Robo Advisors All In With Foreign Stocks

Why is it that some human advisors seem less fond of foreign stocks than robo advisors?

Managing Editor
Reviewed by: Olly Ludwig
Edited by: Olly Ludwig

If you haven’t checked out the robot-vs.-human asset-allocator test put together by MarketWatch’s Victor Reklaitis, do so quickly before I ruin your fun.

The test of knowledge Victor and his colleagues cleverly set up allows readers to guess whether eight asset allocation plans they laid out for a “hypothetical 35-year-old investor” were created by a real warm-blooded financial advisor or by one of the growing number of so-called robo advisors that have come onto the investment scene in the past two years.

Of the eight models MarketWatch included, four were from advisors and four were from computers. I ended up getting seven out of eight correct, for 87.5 percent. In the end, I incorrectly guessed one of the portfolios was put together by a human, when a robot from Wealthfront was the correct answer.

I’m thinking I can be excused for my one incorrect answer. The blue line in between, representing the Vanguard Total World Stock ETF (VT | A-98), combines the first two into a one-stop-shop global equities fund.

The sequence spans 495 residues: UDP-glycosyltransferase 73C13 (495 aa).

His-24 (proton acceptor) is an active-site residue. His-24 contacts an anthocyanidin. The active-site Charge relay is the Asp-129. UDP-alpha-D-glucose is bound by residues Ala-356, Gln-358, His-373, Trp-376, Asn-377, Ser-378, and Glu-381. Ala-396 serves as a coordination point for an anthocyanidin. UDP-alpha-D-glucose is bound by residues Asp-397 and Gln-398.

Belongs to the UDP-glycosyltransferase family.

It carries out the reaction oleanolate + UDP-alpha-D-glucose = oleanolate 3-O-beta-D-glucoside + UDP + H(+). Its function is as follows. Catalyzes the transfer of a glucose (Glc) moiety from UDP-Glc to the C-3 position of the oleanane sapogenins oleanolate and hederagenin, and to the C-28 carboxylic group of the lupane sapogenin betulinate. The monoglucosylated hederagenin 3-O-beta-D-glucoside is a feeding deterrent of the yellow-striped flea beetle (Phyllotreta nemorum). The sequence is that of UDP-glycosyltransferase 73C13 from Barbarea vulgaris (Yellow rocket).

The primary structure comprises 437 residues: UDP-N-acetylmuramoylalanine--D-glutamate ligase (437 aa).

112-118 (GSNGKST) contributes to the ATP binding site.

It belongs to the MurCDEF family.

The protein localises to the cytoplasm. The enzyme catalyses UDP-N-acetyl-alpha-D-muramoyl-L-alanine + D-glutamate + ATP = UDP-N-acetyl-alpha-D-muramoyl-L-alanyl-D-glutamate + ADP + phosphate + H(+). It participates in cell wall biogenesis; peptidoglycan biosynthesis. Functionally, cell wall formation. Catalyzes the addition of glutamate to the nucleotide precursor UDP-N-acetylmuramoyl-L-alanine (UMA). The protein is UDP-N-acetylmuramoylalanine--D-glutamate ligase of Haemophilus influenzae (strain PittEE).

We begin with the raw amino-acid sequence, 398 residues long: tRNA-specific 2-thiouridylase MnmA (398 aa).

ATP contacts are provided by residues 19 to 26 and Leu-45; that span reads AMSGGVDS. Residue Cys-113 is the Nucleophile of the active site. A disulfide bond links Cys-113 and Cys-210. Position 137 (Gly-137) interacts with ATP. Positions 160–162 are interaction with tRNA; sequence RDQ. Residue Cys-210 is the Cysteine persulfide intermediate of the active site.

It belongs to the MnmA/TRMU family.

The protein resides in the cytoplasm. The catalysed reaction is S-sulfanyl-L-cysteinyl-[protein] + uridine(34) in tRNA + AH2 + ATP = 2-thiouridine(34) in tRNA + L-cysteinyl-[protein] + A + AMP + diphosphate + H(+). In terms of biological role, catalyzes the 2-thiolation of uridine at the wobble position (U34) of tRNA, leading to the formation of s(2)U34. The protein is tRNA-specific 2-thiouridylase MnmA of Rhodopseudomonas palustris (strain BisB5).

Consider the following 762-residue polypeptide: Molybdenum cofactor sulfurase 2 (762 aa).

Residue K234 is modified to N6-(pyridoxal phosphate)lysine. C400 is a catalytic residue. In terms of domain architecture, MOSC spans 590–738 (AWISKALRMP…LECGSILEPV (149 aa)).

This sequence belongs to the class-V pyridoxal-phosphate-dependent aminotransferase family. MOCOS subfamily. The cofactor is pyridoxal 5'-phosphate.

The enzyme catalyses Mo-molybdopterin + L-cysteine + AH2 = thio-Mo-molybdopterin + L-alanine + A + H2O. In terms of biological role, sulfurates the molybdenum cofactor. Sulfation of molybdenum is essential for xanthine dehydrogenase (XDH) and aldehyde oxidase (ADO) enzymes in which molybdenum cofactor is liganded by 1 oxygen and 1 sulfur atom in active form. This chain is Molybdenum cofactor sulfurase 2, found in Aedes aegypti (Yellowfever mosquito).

Now, however, foreign stocks are taking the lead in a classic reversion to the mean that has been validated by strong ETF flows so far this year into foreign equities, as we reported recently. A lot of that has to do with aggressive quantitative easing by the European Central Bank and the Bank of Japan at exactly the same time the Federal Reserve ended QE in the U.S.

The chart below is clear about where the returns are now. Foreign stocks are all the rage.

Charts courtesy of

But were they timing markets or perhaps betraying a bit of home-country bias? It’s hard to say, but it’s clear that human advisors and robo-advisors (or the humans who program them) are capable of serving up some “active” subjectivity relative to a benchmark.

Cost Matters

The one detail that came through clear as a bell is that humans as well as robots favored cheap mutual funds and ETFs funds from Vanguard and, to a lesser extent, from Schwab.

In the end, whatever your asset allocation plan is, no one can really fault your advisor or robo advisor for making this choice or that choice—as long as you stick to your plan and limit the variability of your expected returns over time.

But spending too much is unconscionable, and it’s clear from MarketWatch’s fun asset allocation test that both real and robo advisors have their heads screwed on straight enough to understand the importance of controlling costs.

At the time this article was written, the author held no positions in the securities mentioned. Contact Olly Ludwig at [email protected] or follow him on Twitter @OllyLudwig.

Olly Ludwig is the former managing editor of Previously, he was a financial advisor at Morgan Stanley Smith Barney and an editor at Bloomberg News. Before that, Ludwig was a journalist at the Reuters News Agency in New York.